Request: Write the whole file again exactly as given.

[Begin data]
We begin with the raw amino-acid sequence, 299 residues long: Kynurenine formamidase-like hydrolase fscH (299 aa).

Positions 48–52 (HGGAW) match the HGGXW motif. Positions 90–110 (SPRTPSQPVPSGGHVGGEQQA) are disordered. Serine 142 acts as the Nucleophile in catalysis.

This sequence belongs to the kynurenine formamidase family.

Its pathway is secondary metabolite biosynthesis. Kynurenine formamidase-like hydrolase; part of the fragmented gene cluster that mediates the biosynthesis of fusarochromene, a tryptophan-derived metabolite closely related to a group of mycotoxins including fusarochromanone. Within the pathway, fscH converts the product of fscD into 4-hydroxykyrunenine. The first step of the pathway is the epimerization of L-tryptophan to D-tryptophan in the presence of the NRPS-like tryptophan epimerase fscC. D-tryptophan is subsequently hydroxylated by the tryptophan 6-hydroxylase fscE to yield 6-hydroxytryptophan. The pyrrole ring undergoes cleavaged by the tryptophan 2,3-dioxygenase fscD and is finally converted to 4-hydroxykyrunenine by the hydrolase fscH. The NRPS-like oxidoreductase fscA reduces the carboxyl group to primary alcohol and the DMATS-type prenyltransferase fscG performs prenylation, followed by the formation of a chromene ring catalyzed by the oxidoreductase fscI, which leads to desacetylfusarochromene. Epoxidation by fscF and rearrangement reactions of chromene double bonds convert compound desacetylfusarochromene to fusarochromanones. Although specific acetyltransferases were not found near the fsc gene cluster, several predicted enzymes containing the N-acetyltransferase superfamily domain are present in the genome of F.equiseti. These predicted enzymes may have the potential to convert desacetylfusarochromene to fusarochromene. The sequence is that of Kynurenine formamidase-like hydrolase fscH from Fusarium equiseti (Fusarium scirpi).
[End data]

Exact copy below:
We begin with the raw amino-acid sequence, 299 residues long: Kynurenine formamidase-like hydrolase fscH (299 aa).

Positions 48–52 (HGGAW) match the HGGXW motif. Positions 90–110 (SPRTPSQPVPSGGHVGGEQQA) are disordered. Serine 142 acts as the Nucleophile in catalysis.

This sequence belongs to the kynurenine formamidase family.

Its pathway is secondary metabolite biosynthesis. Kynurenine formamidase-like hydrolase; part of the fragmented gene cluster that mediates the biosynthesis of fusarochromene, a tryptophan-derived metabolite closely related to a group of mycotoxins including fusarochromanone. Within the pathway, fscH converts the product of fscD into 4-hydroxykyrunenine. The first step of the pathway is the epimerization of L-tryptophan to D-tryptophan in the presence of the NRPS-like tryptophan epimerase fscC. D-tryptophan is subsequently hydroxylated by the tryptophan 6-hydroxylase fscE to yield 6-hydroxytryptophan. The pyrrole ring undergoes cleavaged by the tryptophan 2,3-dioxygenase fscD and is finally converted to 4-hydroxykyrunenine by the hydrolase fscH. The NRPS-like oxidoreductase fscA reduces the carboxyl group to primary alcohol and the DMATS-type prenyltransferase fscG performs prenylation, followed by the formation of a chromene ring catalyzed by the oxidoreductase fscI, which leads to desacetylfusarochromene. Epoxidation by fscF and rearrangement reactions of chromene double bonds convert compound desacetylfusarochromene to fusarochromanones. Although specific acetyltransferases were not found near the fsc gene cluster, several predicted enzymes containing the N-acetyltransferase superfamily domain are present in the genome of F.equiseti. These predicted enzymes may have the potential to convert desacetylfusarochromene to fusarochromene. The sequence is that of Kynurenine formamidase-like hydrolase fscH from Fusarium equiseti (Fusarium scirpi).